Stephanie Rennick

Stephanie Rennick is a philosopher at the University of Glasgow. Her research lies at the intersection of metaphysics, epistemology and popular culture, with a particular interest in the connection between tropes and the boundaries of possibility.

Contact information:
stephanie.rennick at

Seán Roberts

Seán Roberts is a linguist working at the Language and communication department of Cardiff University. His research investigates how linguistic structures adapt to the constraints and affordances of cognition and conversation. This involves cross-cultural statistical analyses, agent-based models and interactive experiments, many based on principles from video game design.

Contact information:
RobertsS55 at

Improving video game conversations with trope-informed design

by Stephanie Rennick, Seán Roberts


This paper examines tropes in video games pertaining to conversations between player characters and Non-Player Characters (NPCs). Drawing from the fields of pragmatics and Conversation Analysis we show how these tropes differ from real, face-to-face conversations. We demonstrate how politeness theory (how to avoid unsociable, face-threatening behaviour) can help us understand when and why conversations with NPCs disrupt player immersion. Based on these insights we propose alternative designs to improve immersion. We call this approach Trope-Informed Design: tropes are tools that can make or break a player’s experience. Considering how and when to perpetuate, subvert, or transcend tropes can help guide designers in improving their game mechanics.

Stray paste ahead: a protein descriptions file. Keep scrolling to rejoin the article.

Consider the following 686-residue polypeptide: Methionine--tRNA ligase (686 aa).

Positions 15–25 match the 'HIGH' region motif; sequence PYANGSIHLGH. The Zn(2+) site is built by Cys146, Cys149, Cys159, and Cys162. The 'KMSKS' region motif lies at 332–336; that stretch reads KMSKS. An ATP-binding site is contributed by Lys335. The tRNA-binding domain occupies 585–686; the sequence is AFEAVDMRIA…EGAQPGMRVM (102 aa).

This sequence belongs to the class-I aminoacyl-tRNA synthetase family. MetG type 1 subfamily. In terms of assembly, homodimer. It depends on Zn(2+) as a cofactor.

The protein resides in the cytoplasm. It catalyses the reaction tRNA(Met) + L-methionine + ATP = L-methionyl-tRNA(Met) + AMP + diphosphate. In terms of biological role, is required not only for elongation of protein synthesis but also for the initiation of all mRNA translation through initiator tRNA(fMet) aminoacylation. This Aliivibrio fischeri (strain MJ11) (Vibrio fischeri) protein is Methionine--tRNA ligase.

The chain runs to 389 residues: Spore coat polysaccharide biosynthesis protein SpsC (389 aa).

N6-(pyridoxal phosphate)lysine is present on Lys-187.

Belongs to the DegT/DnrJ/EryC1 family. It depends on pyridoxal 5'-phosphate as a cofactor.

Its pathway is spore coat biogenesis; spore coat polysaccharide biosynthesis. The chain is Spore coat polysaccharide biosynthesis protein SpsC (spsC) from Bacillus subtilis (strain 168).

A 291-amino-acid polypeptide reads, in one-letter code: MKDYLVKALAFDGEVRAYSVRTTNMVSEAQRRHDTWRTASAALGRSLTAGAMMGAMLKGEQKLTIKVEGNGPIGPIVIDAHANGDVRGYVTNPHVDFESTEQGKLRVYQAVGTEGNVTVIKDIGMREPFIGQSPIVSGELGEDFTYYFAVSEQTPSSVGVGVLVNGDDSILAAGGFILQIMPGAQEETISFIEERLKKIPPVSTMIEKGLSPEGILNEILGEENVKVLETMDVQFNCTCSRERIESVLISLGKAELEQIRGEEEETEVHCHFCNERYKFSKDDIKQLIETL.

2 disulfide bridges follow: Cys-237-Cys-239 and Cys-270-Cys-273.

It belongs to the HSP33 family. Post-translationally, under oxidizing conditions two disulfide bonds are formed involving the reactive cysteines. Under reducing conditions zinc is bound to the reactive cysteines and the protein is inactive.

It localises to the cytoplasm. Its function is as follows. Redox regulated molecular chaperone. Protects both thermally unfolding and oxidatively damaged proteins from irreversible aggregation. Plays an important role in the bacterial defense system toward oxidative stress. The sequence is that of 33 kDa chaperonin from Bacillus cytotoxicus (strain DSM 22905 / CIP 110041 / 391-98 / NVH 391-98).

Keywords: immersion, NPC dialogue, conversation analysis, linguistics, tropes


1 Introduction

How can we make conversations in video games more immersive? Critics have called for a richer set of conversational mechanics in games (Brown, 2019; Extra Credits, 2012); here we focus on dialogue by NPCs (non-player characters, including party members/allies, bystanders and enemies) and how it might be adapted to meet this challenge.

This paper represents progress on two fronts. Firstly, there are few analyses of which aspects of NPC dialogue break players’ immersion. We employ the pragmatic approach to conversation, particularly from the field of Conversation Analysis (CA), which aims to describe and explain everyday behaviour. We show areas of deviation between the latter and conversation in video games, thereby highlighting features that may disrupt a player’s suspension of disbelief.